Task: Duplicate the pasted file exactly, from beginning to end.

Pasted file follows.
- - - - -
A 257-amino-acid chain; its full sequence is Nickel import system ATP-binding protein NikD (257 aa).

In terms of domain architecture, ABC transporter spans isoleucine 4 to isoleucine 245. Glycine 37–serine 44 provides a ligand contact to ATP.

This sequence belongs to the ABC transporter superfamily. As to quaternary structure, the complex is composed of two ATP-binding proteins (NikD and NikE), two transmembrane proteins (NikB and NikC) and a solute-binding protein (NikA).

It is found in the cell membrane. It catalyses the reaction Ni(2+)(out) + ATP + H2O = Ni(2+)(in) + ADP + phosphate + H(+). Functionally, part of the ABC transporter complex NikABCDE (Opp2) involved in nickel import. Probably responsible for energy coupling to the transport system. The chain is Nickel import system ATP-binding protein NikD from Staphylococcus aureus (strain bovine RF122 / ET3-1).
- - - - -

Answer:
A 257-amino-acid chain; its full sequence is Nickel import system ATP-binding protein NikD (257 aa).

In terms of domain architecture, ABC transporter spans isoleucine 4 to isoleucine 245. Glycine 37–serine 44 provides a ligand contact to ATP.

This sequence belongs to the ABC transporter superfamily. As to quaternary structure, the complex is composed of two ATP-binding proteins (NikD and NikE), two transmembrane proteins (NikB and NikC) and a solute-binding protein (NikA).

It is found in the cell membrane. It catalyses the reaction Ni(2+)(out) + ATP + H2O = Ni(2+)(in) + ADP + phosphate + H(+). Functionally, part of the ABC transporter complex NikABCDE (Opp2) involved in nickel import. Probably responsible for energy coupling to the transport system. The chain is Nickel import system ATP-binding protein NikD from Staphylococcus aureus (strain bovine RF122 / ET3-1).